Much has been made of the ‘Davidian revolution’ in Scottish politics in this connection. By importing Norman magnates and know-how, David I is thought to have dragged the backward Scottish realm kicking and screaming into the twelfth century. David and his Normans certainly stand at the start of a process, but one in which David’s daughter-in-law and grandsons were to have far more important parts to play – not to mention Scotland’s own native magnates. For his part, David ended up being a victim of his success. His longevity meant that he outlived his only son, Henry, by a year. David had already designated Henry his heir, on the Franco-Norman model. With Henry dead, he now did likewise with young Malcolm, Henry’s eldest. When David died peacefully in 1153, the throne therefore passed directly to his twelve-year-old grandson.

The accession of a child was always a test for a medieval kingdom. It produced a power vacuum at the top of the political hierarchy, and success of the child’s reign rested on the ability of friends and associates to steady the ship – and the willingness of the realm’s great and good to support them. That the kingdom of Scots survived its first brush with boy kingship is a testament to the foundations laid by David. It also speaks of the political nous of Malcolm’s guardians, foremost amongst these his mother Ada de Warenne.

Ada’s prominence in these years requires explanation. As the most tangible link to the previous regime, the queen mother frequently played a part in medieval regencies. Nevertheless, this was not a role which could be taken for granted. When King John of England died in late 1216, his wife Isabella was accorded no place in the regency for the nine-year-old Henry III (her son). And even in the case of Malcolm, Duncan I, earl of Fife, was initially foreseen as chief guardian, perhaps on account of the role played by the earl of Fife in Scottish royal inauguration traditions.4 But scarcely had Duncan overseen Malcolm’s accession – itself rushed through shortly after David’s death – than he died. Into this gap stepped the able Ada. Over the coming years, a close-knit group around the queen mother called the shots at court, composed largely of David’s (and Ada’s) Norman favourites – men such as Walter fitz Alan, Hugh and Richard de Moreville, and David Olifard. There was no sharp break when Malcolm came of age, as his earlier guardians stayed on as trusted advisers.5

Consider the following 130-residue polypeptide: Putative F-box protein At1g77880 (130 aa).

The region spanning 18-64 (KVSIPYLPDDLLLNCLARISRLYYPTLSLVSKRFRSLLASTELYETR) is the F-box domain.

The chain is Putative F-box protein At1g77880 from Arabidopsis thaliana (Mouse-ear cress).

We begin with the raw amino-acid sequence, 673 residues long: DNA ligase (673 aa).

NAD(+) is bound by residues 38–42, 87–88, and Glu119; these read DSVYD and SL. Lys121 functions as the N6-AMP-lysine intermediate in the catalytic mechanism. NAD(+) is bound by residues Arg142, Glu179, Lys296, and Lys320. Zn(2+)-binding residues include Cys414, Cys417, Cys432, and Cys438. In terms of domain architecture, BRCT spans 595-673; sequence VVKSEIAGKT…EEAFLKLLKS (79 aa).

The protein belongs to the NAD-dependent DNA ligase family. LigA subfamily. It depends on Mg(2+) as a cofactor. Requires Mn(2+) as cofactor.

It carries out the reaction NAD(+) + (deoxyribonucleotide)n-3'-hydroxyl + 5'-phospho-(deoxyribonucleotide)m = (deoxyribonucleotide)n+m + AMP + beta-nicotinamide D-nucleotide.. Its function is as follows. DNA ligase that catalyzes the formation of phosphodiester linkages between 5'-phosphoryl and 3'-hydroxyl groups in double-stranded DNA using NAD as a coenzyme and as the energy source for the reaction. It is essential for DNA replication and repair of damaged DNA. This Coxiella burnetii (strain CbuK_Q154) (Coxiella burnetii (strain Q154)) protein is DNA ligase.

Ada’s decision to remain with Malcolm was probably informed by the king’s frailty. Certainly by the 1160s, he was suffering from symptoms of a serious illness. And if, as modern historians suspect, this was a case of Paget’s disease (a disease of the bone, which can lead to abnormal growths and even death), then the initial onset may have been much earlier. Malcolm’s insistence on remaining chaste was probably a response to this. With an unwed and ailing son on the throne, Ada’s legacy was far from secure. And while her attempts to encourage Malcolm to produce an heir failed, she continued to do everything in her power to ensure the continuance of her line.

Ada was right to be wary. Soon after Malcolm’s inauguration, a major rebellion started brewing in the northern reaches of the realm. This was led by Somerled, the powerful lord of the Argyll. Northern and western Scotland were regions with a long history of independence, both de facto and de iure. This was, however, not so much a bid for freedom as an attempt to place a rival line on the throne. For Somerled is said (rather cryptically) to have rebelled with ‘the sons of Malcolm’. The Malcolm in question has sometimes been identified as the later earl of Ross; however, he was almost certainly the illegitimate nephew of King David, who’d rebelled before, early in his uncle’s reign. This was thus a continuation of earlier opposition to David and his Franco-Norman rule.6